Supreme Court, voting, and picture ID
The Supreme Court, in a very split decision, has upheld requiring picture ID to vote. Stevens writes the sorta-plurality for himself, Roberts, and Kennedy (quite a combination!), while Scalia concurs with Thomas and Alito, and Souter, Ginsberg and Breyer dissent in two different documents.
Don Kates has expressed concern that Heller might wind up with divisions like this.
The sorta-plurality concludes that (under elections case law, which is sorta strange) the burden of getting picture ID is not a heavy burden, except perhaps for a few (who could bring as-applied suits covering only themselves). Scalia says that even as those, the overall burden is so light that the statute should be upheld (i.e., discouraging as-applied challenges, too). The dissent argues that the burden of getting picture ID may be great for the disabled and those without cars. It adds that there is little evidence of in-person voter fraud, but much more for absentee ballot fraud, which is not affected by the law.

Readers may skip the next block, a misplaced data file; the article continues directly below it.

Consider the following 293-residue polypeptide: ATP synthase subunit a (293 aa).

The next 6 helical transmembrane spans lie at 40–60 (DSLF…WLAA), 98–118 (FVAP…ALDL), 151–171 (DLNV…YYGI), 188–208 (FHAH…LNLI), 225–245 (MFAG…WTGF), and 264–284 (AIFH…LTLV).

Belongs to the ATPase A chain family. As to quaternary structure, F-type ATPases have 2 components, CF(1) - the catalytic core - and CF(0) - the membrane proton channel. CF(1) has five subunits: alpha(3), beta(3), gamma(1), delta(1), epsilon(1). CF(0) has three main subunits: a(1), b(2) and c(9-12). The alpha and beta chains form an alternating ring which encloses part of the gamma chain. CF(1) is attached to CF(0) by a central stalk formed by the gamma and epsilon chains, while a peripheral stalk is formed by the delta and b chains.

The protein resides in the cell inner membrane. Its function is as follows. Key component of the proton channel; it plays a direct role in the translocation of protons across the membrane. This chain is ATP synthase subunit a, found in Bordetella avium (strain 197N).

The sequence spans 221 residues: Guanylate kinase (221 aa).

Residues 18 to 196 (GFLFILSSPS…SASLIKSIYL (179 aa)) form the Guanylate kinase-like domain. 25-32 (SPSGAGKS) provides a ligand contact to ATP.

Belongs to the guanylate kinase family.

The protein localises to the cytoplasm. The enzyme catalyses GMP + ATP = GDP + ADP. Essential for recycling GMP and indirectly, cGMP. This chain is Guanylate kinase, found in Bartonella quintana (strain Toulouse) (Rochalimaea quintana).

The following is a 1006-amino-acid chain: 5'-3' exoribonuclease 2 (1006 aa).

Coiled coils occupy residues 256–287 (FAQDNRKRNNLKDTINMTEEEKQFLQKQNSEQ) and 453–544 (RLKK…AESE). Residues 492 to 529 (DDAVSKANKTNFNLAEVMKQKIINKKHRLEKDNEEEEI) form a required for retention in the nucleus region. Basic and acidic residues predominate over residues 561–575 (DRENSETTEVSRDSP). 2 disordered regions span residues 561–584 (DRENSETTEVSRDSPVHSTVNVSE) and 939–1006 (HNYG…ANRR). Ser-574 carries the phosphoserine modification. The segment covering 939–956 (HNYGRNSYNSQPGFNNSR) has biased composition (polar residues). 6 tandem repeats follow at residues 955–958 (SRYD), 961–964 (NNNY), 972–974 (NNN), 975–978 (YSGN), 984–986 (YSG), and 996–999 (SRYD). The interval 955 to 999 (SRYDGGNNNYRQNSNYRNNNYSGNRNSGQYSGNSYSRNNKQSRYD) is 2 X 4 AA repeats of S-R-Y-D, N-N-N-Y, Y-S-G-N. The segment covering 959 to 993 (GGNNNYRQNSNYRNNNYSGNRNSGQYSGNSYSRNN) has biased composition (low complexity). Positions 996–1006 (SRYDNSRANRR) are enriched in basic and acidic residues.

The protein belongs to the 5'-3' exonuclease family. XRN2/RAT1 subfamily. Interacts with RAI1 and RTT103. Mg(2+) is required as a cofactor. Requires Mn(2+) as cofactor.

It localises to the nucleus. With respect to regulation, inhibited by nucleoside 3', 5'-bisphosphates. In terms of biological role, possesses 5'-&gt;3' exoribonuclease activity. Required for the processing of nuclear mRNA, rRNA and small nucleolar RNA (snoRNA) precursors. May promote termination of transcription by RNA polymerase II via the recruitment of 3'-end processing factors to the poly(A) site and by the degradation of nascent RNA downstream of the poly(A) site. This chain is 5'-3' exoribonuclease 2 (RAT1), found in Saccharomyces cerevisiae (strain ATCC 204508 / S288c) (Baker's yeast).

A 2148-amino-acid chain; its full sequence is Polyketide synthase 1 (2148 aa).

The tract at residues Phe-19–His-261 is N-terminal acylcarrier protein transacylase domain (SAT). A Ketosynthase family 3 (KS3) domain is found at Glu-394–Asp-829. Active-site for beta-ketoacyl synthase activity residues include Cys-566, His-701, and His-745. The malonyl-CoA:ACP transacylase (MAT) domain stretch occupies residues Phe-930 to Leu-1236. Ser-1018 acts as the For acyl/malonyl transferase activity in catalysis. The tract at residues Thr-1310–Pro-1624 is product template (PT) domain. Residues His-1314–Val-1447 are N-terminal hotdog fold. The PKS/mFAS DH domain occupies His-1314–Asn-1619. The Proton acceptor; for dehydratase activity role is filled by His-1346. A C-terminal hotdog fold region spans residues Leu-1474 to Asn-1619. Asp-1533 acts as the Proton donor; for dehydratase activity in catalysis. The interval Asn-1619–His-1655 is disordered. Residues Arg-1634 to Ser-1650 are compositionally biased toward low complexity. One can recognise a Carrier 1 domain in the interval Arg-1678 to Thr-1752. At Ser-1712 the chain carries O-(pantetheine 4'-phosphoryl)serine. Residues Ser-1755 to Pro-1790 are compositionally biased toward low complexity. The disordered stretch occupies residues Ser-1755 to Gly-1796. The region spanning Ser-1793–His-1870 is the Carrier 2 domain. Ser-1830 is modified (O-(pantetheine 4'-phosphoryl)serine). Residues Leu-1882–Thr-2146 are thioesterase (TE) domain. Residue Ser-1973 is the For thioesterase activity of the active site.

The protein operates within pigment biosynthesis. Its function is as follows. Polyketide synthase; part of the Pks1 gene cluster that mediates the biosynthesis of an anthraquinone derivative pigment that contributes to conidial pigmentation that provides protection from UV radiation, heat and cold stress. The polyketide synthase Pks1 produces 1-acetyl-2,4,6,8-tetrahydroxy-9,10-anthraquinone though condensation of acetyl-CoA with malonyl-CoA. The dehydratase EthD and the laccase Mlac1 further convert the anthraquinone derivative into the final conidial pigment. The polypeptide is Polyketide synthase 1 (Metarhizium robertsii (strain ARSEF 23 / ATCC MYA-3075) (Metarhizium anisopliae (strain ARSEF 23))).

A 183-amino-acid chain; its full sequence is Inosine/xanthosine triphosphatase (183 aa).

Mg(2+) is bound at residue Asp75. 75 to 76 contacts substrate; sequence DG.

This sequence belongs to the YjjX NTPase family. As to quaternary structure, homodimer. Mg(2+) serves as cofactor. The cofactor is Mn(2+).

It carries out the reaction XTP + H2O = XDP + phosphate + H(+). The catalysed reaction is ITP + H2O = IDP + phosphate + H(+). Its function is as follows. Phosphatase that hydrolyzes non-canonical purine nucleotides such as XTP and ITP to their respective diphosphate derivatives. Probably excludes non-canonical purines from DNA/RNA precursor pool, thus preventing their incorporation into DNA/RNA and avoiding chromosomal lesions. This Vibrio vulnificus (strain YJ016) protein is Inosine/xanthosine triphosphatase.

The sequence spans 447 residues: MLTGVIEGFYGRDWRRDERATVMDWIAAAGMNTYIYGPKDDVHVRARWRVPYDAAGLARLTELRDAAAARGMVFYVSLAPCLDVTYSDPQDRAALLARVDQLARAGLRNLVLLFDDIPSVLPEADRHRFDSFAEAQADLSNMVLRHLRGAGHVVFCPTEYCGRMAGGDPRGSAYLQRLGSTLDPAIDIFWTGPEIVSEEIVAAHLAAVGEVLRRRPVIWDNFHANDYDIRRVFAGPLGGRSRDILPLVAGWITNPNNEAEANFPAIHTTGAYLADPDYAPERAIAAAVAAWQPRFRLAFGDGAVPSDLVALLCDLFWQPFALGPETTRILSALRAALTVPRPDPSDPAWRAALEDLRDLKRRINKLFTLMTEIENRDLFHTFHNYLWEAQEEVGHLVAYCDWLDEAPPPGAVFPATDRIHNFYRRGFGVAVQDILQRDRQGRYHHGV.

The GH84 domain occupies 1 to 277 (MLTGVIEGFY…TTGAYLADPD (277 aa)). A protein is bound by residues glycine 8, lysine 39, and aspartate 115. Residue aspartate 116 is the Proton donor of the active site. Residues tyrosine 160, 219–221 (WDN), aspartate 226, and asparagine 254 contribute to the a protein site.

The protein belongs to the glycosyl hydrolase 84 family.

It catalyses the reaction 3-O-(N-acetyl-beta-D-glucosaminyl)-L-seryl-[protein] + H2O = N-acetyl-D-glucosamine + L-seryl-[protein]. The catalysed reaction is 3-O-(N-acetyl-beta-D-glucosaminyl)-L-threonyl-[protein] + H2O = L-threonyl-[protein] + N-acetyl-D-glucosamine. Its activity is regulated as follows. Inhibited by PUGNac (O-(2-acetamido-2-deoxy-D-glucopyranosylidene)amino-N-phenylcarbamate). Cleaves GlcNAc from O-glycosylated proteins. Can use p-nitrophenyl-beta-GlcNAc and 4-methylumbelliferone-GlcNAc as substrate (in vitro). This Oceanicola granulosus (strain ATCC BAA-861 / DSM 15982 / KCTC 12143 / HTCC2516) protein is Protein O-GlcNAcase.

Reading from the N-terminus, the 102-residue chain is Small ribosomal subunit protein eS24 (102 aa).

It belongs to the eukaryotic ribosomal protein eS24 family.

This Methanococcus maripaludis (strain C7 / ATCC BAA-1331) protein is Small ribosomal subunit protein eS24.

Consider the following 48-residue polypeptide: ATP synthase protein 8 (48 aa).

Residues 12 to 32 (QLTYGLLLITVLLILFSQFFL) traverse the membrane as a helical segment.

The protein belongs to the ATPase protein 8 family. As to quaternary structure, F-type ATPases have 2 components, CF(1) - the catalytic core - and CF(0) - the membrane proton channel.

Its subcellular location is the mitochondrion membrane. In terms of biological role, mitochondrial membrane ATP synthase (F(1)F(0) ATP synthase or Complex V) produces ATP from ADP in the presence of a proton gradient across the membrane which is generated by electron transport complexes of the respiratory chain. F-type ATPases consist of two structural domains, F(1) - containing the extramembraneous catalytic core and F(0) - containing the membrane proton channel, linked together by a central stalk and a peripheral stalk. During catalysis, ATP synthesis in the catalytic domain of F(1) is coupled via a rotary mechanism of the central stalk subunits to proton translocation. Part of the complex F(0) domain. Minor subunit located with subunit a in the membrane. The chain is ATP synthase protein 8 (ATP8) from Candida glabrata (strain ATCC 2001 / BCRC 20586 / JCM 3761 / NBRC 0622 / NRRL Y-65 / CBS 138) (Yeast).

These days a 6-3 split (however they get to it) is a landslide
Posted by: Flighterdoc, MD at April 28, 2008 02:12 PM
Its telling that it was the Indiana Rat Party was involved with this, it makes it harder for them to bus in loads of fraudulent voters. Where else do these statists argue that citizens are entitled to privacy except in vetting voters? The ones that want to count"all the votes"?
Posted by: The Mechanic at April 28, 2008 04:26 PM
My experience has been that it is rather hard for the elections to be run fraudulently...unless the volunteer election inspectors, drawn from the local population, is complicit in the fraud. It is remotely possible that they are the dupes of the fraudsters.
Of course, that's not impossible.
I've heard tales (from back in the day of punch-card ballots) of absentee-ballot counters being handed a punch-tool so that they could make sure that all the absentee ballots were "properly punched".
Apparently, the City Clerk's office didn't see the possibility for fraud--or even invalidation of ballots--in that little gift to the absentee-ballot counters.
I was very happy when my home state passed a version of Indiana's voter-ID law. Amusingly, the legislature that voted on it did so quietly, and wrote it to take effect after the occurrence of the next election. Methinks they wanted to not have to worry about the problem when that next election happened...
Posted by: karrde at April 29, 2008 07:24 AM